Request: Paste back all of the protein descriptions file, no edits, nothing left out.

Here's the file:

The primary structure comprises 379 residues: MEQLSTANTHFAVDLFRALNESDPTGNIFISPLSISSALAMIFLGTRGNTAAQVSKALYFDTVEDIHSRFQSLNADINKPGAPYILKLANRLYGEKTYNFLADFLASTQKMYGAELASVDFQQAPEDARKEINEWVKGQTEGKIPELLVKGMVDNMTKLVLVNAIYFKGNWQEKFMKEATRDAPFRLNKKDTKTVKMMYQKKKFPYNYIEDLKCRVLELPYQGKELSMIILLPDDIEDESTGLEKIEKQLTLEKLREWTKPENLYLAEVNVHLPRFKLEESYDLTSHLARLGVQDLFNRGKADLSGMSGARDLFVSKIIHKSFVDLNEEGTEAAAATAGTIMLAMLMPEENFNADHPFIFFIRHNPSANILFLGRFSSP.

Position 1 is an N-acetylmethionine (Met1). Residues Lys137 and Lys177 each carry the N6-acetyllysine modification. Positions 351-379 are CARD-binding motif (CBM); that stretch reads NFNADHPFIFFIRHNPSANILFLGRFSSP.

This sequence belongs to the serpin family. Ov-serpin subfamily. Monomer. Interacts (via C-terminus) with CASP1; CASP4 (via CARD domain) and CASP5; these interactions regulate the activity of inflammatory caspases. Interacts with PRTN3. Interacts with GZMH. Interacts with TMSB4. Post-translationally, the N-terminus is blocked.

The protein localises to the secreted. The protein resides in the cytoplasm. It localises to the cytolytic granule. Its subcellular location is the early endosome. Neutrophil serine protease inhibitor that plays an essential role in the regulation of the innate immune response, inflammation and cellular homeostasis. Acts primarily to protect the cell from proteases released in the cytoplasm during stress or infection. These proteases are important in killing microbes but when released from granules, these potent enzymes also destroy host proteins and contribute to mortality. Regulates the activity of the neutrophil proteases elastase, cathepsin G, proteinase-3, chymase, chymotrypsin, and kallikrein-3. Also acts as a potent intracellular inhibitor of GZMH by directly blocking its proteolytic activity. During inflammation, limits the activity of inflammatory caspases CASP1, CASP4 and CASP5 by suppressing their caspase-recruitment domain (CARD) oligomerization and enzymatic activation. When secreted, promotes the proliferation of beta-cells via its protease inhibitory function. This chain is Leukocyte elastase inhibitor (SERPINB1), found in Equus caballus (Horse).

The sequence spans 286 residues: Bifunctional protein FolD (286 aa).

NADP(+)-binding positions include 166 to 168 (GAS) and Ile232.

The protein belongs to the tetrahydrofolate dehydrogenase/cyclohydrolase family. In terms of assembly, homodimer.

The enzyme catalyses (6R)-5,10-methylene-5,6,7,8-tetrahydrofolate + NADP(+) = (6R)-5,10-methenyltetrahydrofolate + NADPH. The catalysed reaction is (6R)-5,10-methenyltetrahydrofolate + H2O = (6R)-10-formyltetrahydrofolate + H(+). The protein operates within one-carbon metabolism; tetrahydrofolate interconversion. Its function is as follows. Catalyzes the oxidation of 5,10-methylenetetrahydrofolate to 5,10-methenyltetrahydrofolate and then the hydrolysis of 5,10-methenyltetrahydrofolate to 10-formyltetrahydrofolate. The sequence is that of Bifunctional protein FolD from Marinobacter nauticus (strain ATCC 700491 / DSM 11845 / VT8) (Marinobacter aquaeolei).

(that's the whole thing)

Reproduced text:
The primary structure comprises 379 residues: MEQLSTANTHFAVDLFRALNESDPTGNIFISPLSISSALAMIFLGTRGNTAAQVSKALYFDTVEDIHSRFQSLNADINKPGAPYILKLANRLYGEKTYNFLADFLASTQKMYGAELASVDFQQAPEDARKEINEWVKGQTEGKIPELLVKGMVDNMTKLVLVNAIYFKGNWQEKFMKEATRDAPFRLNKKDTKTVKMMYQKKKFPYNYIEDLKCRVLELPYQGKELSMIILLPDDIEDESTGLEKIEKQLTLEKLREWTKPENLYLAEVNVHLPRFKLEESYDLTSHLARLGVQDLFNRGKADLSGMSGARDLFVSKIIHKSFVDLNEEGTEAAAATAGTIMLAMLMPEENFNADHPFIFFIRHNPSANILFLGRFSSP.

Position 1 is an N-acetylmethionine (Met1). Residues Lys137 and Lys177 each carry the N6-acetyllysine modification. Positions 351-379 are CARD-binding motif (CBM); that stretch reads NFNADHPFIFFIRHNPSANILFLGRFSSP.

This sequence belongs to the serpin family. Ov-serpin subfamily. Monomer. Interacts (via C-terminus) with CASP1; CASP4 (via CARD domain) and CASP5; these interactions regulate the activity of inflammatory caspases. Interacts with PRTN3. Interacts with GZMH. Interacts with TMSB4. Post-translationally, the N-terminus is blocked.

The protein localises to the secreted. The protein resides in the cytoplasm. It localises to the cytolytic granule. Its subcellular location is the early endosome. Neutrophil serine protease inhibitor that plays an essential role in the regulation of the innate immune response, inflammation and cellular homeostasis. Acts primarily to protect the cell from proteases released in the cytoplasm during stress or infection. These proteases are important in killing microbes but when released from granules, these potent enzymes also destroy host proteins and contribute to mortality. Regulates the activity of the neutrophil proteases elastase, cathepsin G, proteinase-3, chymase, chymotrypsin, and kallikrein-3. Also acts as a potent intracellular inhibitor of GZMH by directly blocking its proteolytic activity. During inflammation, limits the activity of inflammatory caspases CASP1, CASP4 and CASP5 by suppressing their caspase-recruitment domain (CARD) oligomerization and enzymatic activation. When secreted, promotes the proliferation of beta-cells via its protease inhibitory function. This chain is Leukocyte elastase inhibitor (SERPINB1), found in Equus caballus (Horse).

The sequence spans 286 residues: Bifunctional protein FolD (286 aa).

NADP(+)-binding positions include 166 to 168 (GAS) and Ile232.

The protein belongs to the tetrahydrofolate dehydrogenase/cyclohydrolase family. In terms of assembly, homodimer.

The enzyme catalyses (6R)-5,10-methylene-5,6,7,8-tetrahydrofolate + NADP(+) = (6R)-5,10-methenyltetrahydrofolate + NADPH. The catalysed reaction is (6R)-5,10-methenyltetrahydrofolate + H2O = (6R)-10-formyltetrahydrofolate + H(+). The protein operates within one-carbon metabolism; tetrahydrofolate interconversion. Its function is as follows. Catalyzes the oxidation of 5,10-methylenetetrahydrofolate to 5,10-methenyltetrahydrofolate and then the hydrolysis of 5,10-methenyltetrahydrofolate to 10-formyltetrahydrofolate. The sequence is that of Bifunctional protein FolD from Marinobacter nauticus (strain ATCC 700491 / DSM 11845 / VT8) (Marinobacter aquaeolei).